“I found it really helpful to be able to think and talk with other educators and plan work for students that used both technology and access to observable phenomena (look outside your window for changes in the plants, check the temperature on an app, etc.) as a way of mitigating some of the many negatives from the school closure,” said Sarah Furstenburg, a teacher at Bow Lake Elementary and workshop participant.

 

The peer support and lesson design that happened in breakout groups most closely approximated the hands-on work of our ClimeTime onsite planning sessions. Take the experience of the group with first- and third-grade teachers. With equity issues at the forefront, this group decided that outdoor activities were not realistic for their students, as they required too much help from parents who might be working. So ideas for lessons about bees and murder hornets or other subjects requiring access to the outdoors were abandoned in favor of one which would involve only a sink full of soapy water and dishes. Why do some dishes sink and others float? Teachers would build a lesson around this phenomenon and get students asking questions to drive the scientific process.

 

 

The workshop participants gave it a whirl and reported back at the second small-group session with varying degrees of success. They spent the session troubleshooting logistics and student engagement. One teacher suggested that presenting the lesson as a challenge (“Prove it!”) motivated her class, while another planned to link the lesson to her students’ obsession with the Titanic. A new lesson structure emerged in which the float/sink activity would take place on Zoom as a class where teachers could tease out observations from their students and simply get them wondering. They would then ask students to test objects in a sink or bath and challenge them to find a something heavy that could float. Teachers opted to meet for an additional third session to share what turned out to be success stories, including one about a student who connected the lesson to lived experience, demonstrating the engagement that would please any teacher and inspiring further investigation: “Flat objects float,” he said, “I can float on my back in the water and boats are also flat.”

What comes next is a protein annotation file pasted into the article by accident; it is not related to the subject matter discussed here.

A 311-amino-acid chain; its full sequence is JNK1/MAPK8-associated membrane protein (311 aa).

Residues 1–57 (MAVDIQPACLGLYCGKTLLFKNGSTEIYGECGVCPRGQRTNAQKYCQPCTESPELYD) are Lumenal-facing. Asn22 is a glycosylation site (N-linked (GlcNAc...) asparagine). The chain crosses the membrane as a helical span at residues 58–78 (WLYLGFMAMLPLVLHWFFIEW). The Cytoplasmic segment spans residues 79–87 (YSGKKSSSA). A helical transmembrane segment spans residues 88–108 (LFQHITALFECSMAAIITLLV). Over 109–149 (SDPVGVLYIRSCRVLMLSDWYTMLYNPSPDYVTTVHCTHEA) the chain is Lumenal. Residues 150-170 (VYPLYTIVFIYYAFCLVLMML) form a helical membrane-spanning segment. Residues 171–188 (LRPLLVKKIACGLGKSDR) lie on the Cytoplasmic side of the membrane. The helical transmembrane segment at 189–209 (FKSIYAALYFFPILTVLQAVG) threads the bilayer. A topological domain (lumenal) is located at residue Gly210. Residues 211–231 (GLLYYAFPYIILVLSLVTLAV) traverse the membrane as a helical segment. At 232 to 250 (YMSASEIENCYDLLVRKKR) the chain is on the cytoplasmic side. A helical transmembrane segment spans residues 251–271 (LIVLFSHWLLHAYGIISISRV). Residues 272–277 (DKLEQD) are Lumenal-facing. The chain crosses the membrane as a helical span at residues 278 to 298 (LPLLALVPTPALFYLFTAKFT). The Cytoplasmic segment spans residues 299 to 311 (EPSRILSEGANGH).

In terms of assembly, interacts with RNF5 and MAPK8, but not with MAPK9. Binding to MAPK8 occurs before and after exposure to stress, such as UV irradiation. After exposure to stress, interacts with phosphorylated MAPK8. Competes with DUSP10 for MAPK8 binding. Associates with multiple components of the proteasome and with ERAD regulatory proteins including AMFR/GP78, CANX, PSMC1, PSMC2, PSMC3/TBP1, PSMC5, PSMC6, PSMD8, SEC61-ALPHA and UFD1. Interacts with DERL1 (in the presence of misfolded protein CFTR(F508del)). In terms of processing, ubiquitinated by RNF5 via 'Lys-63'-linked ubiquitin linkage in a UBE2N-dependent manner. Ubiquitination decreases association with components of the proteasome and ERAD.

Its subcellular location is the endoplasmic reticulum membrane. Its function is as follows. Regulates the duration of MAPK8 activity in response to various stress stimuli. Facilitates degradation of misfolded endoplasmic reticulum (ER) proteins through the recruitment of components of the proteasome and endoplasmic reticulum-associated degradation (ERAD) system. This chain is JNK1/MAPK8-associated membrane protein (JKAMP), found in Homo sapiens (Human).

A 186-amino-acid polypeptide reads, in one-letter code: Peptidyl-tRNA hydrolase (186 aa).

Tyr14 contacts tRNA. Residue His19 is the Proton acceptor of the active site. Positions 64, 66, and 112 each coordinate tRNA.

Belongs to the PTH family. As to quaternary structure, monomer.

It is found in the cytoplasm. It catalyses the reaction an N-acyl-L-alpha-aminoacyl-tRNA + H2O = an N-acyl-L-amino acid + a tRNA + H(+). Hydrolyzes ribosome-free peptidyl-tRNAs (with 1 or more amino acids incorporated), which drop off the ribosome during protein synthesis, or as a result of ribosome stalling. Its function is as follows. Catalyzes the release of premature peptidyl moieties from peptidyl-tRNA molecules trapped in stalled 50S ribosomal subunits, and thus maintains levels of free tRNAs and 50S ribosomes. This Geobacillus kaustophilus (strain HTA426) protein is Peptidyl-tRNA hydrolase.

Group members also made plans to extend the lesson with an engineering challenge: use materials from home to float an object that would usually sink. I came out of this feeling successful at engaging my students in science at home,” said Christy Harris, a teacher at Broadview Thomson K-8. “I’m excited to see what students do with the engineering piece around float and sink. I had one student who used a watermelon to experiment, and another student actually went and got a small bucket of water to show how her ceramic bowl was floating during our [online class]. It was pretty neat.”

 

Teachers have reported that the opportunity to collaborate with peers outside their buildings and from diverse geographic locations was perhaps the most valuable aspect of the workshop series. As part of our ClimeTime programming, we have been exploring the creation of online professional learning communities. The experience of working with teachers virtually during COVID-19, of seeing the productivity of the working groups and the support and inspiration engendered among participants, confirms that this is a good move for healthier times too.

 

 

Click here to learn more about upcoming teacher professional development opportunities offered throughout the year.